Joella Adams is a Global Health Fellows Program intern working with PMTCT programs.

On the Frontlines of the Ebola Response: an Inside Look at a Program to Help the Grieving

The West African Ebola outbreak is the worst outbreak in history, affecting four countries. The U.N. World Health Organization declared it an international health emergency

The West African Ebola outbreak is the worst outbreak in history, affecting four countries. The U.N. World Health Organization declared it an international health emergency / Christina Goldsmith, CDC

In Liberia, a country gripped by Ebola, the outbreak has not only taken its toll on health care workers but also on the professionals who comfort the grieving.

“The outbreak of Ebola was very shocking and overwhelming to our country,” said Jestina Hoff, a counselor with the Liberian Red Cross. “It brought a lot fear.”

As a counselor with the Liberian Red cross, Jestina Hoff must find ways to comfort Ebola victims or their families without getting close to them

As a counselor with the Liberian Red cross, Jestina Hoff must find ways to comfort Ebola victims or their families without getting close to them. / Carol Han, USAID/OFDA

The outbreak has also hampered Hoff’s ability to do her job. “As a counselor, I talk to parents who lost a child or to someone who has gotten sick with the virus,” said Hoff. “They are feeling so discouraged, and I have to help them accept the situation and comfort them, but without touching them.”

Francesca Crabu, a clinical psychologist with the International Committee of the Red Cross, explained that having close contact with those who are grieving is key to providing psychosocial support. But in Liberia and other parts of Western Africa, preventative measures require people to stay at arm’s length from each other.

“Here in Liberia, it is very painful that you cannot shake hands. If somebody is dying I cannot hug you,” said Crabu.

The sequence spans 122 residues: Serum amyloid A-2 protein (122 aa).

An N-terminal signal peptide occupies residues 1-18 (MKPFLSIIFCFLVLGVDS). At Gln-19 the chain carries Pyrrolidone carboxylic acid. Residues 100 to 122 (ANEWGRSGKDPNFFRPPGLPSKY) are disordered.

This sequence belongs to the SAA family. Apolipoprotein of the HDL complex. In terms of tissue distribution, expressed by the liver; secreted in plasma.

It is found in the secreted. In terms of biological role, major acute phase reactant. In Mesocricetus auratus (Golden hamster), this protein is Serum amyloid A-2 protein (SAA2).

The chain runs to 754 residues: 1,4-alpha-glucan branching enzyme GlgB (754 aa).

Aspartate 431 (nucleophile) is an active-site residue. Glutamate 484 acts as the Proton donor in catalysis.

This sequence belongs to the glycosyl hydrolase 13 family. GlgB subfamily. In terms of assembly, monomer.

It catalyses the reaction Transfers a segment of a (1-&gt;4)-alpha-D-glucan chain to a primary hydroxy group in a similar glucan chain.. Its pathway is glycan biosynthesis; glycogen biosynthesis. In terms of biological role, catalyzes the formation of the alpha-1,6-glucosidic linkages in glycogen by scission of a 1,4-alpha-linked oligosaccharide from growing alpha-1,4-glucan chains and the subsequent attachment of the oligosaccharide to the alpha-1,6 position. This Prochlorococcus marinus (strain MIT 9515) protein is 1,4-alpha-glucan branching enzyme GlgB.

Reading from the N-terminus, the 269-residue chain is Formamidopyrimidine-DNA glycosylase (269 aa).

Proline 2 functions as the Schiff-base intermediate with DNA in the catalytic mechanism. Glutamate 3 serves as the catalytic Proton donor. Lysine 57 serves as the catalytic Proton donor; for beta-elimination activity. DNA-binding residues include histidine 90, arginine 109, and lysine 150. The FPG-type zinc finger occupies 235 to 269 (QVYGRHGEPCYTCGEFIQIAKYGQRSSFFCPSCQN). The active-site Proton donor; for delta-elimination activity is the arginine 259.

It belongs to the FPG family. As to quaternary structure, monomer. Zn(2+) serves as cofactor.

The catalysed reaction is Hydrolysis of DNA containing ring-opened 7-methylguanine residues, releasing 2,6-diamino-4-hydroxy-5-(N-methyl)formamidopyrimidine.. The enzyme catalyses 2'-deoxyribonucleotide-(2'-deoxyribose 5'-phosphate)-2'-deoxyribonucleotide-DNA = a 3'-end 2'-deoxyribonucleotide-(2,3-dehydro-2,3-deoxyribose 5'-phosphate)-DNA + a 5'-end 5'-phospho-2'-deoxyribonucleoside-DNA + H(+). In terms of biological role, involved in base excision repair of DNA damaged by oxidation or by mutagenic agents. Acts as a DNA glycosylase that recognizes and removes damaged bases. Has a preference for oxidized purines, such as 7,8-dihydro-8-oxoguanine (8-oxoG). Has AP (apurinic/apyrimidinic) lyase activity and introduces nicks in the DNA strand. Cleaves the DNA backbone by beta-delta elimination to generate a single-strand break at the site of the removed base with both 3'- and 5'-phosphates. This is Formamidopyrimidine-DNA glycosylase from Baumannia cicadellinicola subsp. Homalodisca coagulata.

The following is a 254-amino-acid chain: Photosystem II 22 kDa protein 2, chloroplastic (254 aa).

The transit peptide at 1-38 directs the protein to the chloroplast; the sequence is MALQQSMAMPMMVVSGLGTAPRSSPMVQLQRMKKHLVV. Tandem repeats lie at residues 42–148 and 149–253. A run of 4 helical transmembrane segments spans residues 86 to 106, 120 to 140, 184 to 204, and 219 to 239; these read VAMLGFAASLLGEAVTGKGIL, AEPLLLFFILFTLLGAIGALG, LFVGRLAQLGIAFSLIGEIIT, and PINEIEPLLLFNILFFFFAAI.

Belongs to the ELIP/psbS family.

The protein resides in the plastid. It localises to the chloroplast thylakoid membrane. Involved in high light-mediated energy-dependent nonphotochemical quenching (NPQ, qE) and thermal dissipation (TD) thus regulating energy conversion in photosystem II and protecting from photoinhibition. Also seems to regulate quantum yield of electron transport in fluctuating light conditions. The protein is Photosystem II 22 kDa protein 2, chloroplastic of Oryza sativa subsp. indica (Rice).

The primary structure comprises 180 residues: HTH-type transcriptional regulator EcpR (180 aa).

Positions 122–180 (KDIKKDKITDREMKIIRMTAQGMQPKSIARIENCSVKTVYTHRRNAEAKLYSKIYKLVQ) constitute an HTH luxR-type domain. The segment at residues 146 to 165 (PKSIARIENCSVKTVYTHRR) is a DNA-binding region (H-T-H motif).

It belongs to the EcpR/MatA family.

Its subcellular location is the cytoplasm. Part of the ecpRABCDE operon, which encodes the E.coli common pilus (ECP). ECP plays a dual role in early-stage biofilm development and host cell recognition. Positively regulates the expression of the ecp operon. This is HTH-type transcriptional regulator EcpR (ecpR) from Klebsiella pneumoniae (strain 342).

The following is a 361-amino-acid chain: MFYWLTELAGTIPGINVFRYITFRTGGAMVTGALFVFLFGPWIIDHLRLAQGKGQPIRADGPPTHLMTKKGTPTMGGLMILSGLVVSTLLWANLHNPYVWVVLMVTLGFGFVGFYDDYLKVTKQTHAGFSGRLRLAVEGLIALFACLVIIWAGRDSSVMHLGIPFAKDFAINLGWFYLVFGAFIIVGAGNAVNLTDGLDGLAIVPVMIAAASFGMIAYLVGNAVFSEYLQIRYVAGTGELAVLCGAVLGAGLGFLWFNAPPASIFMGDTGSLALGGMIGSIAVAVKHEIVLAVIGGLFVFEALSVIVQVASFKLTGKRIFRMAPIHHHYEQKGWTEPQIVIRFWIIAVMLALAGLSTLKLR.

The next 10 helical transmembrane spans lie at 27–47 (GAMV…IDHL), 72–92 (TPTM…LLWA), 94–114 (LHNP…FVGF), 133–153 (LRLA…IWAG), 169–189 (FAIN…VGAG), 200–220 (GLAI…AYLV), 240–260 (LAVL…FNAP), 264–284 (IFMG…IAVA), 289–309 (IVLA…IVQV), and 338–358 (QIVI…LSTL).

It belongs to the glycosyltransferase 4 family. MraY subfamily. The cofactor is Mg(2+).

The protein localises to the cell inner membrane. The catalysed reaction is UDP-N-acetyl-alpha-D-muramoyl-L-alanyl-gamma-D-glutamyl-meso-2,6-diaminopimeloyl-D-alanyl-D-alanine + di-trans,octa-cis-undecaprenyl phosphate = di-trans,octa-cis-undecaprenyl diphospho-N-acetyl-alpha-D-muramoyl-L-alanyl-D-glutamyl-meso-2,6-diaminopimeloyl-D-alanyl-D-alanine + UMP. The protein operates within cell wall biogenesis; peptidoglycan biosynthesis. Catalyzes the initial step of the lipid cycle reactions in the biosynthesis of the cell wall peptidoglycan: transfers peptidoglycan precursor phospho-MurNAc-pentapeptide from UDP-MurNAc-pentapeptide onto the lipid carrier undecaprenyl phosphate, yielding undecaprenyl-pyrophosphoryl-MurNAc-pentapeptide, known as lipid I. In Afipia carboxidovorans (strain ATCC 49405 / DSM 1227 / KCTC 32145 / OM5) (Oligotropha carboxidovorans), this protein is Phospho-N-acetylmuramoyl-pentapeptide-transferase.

To make matters worse, once Ebola claims a life, the body is taken immediately, before families have time to mourn their loss, according to Eliza Yee-lai Cheung, a clinical psychologist with the Hong Kong Red Cross.

Eliza Yee-lai Cheung (right) a clinical psychologist with the International Federation of the Red Cross, listens as counselors in Monrovia share stories about helping families cope with Ebola

Eliza Yee-lai Cheung (right) a clinical psychologist with the International Federation of the Red Cross, listens as counselors in Monrovia share stories about helping families cope with Ebola. / Carol Han, USAID/OFDA

“They cannot hold a memorial service or burial according to their culture,” said Cheung. “That’s why it’s very hard for them.”

To give psychosocial counselors the tools to help grieving communities, the USAID Ebola Disaster Assistance Response Team (DART) is partnering with IFRC in Monrovia, Liberia’s capital city. Among other things, the DART and the International Federation of Red Cross and Red Crescent Societies are working to raise public awareness of Ebola’s mode of transmission, teach disease prevention practices to communities, and train health workers and volunteers.

Training materials passed out to counselors will help them train others in the community

Training materials passed out to counselors will help them train others in the community / Dagny Olivares, CDC

In a classroom, 19 people—counselors with the Liberian Red Cross, staff with NGOs and social workers with the Liberian Ministry of Health & Social Welfare—are learning from Crabu and Cheung how to organize culturally appropriate activities to help families cope with their loss. They are also taught ways to keep themselves safe from the virus and how to provide support to each other. This group will then go on to train others in affected communities with the hopes that such efforts will help the country come to grips with Ebola.

“It’s overwhelming,” said Hoff. “But we have a goal. I have a goal. We have to serve our country. We need somebody to take a step to help others move forward. It’s scary, but there’s hope.”

How Gender Analyses Shaped the Future of Microbicides

Engaging women in conversations about microbicides will help facilitate an effective introduction of this HIV prevention tool when it becomes available / Lisa Marie Albert

Engaging women in conversations about microbicides will help facilitate an effective introduction of this HIV prevention tool when it becomes available. / Lisa Marie Albert

Women account for more than half of all people living with HIV worldwide. In sub-Saharan Africa, young women are twice as likely to have HIV as young men. It is clear that women are disproportionately affected by the virus. Women’s vulnerability to HIV stems not only from a higher biological risk than men, but also from violations of women’s human rights, gender inequalities and marginalization.